Walmart launches sustainable product index

Responsible retailing

22 July 2009 18:40  [Source: ICB]

The world's largest retailer's new sustainable product index will have broad implications throughout industry

Doris de Guzman and Joseph Chang/New York

IN A long-awaited move, US retailing giant Walmart announced plans to develop a worldwide sustainable product index for its supply chain. The initiative from the world's largest consumer retailer will have broad implications for many manufacturing sectors, including the chemical and plastics industries.

The company unveiled its plan in a meeting with 1,500 of its suppliers, associates and sustainability leaders at its headquarters in Bentonville, Arkansas earlier this month.

"Increasingly, [customers] want information about the entire life-cycle of a product so they can feel good about buying it. They want to know that the materials in the product are safe, that it was made well and that it was produced in a responsible way," said president and CEO Mike Duke.

"In this age of social networks and instant information, consumers increasingly expect more transparency on the products they buy. Today, there is no trust without transparency," he added. The initiative will be implemented in three phases, starting with a survey of its suppliers, which number more than 100,000 around the world.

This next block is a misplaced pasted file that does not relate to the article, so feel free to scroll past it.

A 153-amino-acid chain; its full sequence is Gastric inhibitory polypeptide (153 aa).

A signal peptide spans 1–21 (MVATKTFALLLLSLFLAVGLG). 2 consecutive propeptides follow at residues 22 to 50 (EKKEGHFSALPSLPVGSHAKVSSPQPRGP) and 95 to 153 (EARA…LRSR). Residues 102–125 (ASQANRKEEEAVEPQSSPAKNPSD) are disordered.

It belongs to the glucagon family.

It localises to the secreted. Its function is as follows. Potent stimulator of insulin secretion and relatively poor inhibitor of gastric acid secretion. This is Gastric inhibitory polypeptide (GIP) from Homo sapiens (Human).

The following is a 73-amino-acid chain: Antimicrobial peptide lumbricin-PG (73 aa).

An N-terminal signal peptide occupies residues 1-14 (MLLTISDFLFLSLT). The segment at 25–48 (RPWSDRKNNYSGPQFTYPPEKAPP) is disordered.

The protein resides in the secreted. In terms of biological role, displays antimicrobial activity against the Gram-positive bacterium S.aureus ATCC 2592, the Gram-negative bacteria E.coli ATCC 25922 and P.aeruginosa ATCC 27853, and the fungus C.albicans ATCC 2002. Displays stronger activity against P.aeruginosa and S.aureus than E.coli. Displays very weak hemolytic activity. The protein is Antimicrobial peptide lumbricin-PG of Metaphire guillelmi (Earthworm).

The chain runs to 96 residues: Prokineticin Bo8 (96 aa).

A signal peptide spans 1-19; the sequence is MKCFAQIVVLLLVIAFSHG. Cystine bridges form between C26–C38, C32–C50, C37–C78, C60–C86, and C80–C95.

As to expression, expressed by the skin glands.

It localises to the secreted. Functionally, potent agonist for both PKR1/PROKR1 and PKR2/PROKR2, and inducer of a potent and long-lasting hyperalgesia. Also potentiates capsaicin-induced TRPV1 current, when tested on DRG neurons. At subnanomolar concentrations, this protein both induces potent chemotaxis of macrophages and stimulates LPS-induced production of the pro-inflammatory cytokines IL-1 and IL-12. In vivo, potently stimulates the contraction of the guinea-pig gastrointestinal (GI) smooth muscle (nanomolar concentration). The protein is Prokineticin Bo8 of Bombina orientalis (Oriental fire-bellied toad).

The survey includes 15 questions that will serve as a tool for Walmart's suppliers to evaluate their own sustainability efforts.

The questions focus on four areas: energy and climate; material efficiency; natural resources; and people and community (see list). Walmart will ask its top-tier US suppliers to complete the survey by October 1, 2009. The company will develop timelines on a country-by-country basis for suppliers outside the US to complete the survey.

As a second step, Walmart will create a consortium of universities that will collaborate with suppliers, retailers, non-governmental organizations (NGOs) and governments to develop a global database of information on the life-cycle of products - from raw materials to disposal.

Duke said he wanted the index to be shared globally as a common database.

"With this index, our customers will be even more in charge as they can access this data," he said. "The index can help raise the quality and lower costs for our products. It will also create even more innovation throughout the supply chain."

In the final step, the sustainability information will be transformed into a simple rating for consumers.

Measuring product sustainability has been the most difficult challenge for Walmart over the past few years, said Duke. However, the CEO noted his degree in industrial engineering from Georgia Tech will help in this effort.

"Most of you know that I'm a retailer at heart, but you may not know that I'm an engineer by training. My Georgia Tech roots run deep, and the engineer in me likes data," he said. "I like research. I like metrics. More than anything, I love an elegant process for arriving at innovative solutions that are both profitable and sustainable."

ACC COMMENDS INDEX
Walmart has led the way among big-box retailers in terms of setting product policies. Chemical industry associations such as the American Chemistry Council (ACC) have recognized this trend and have boosted their focus on engaging retailers.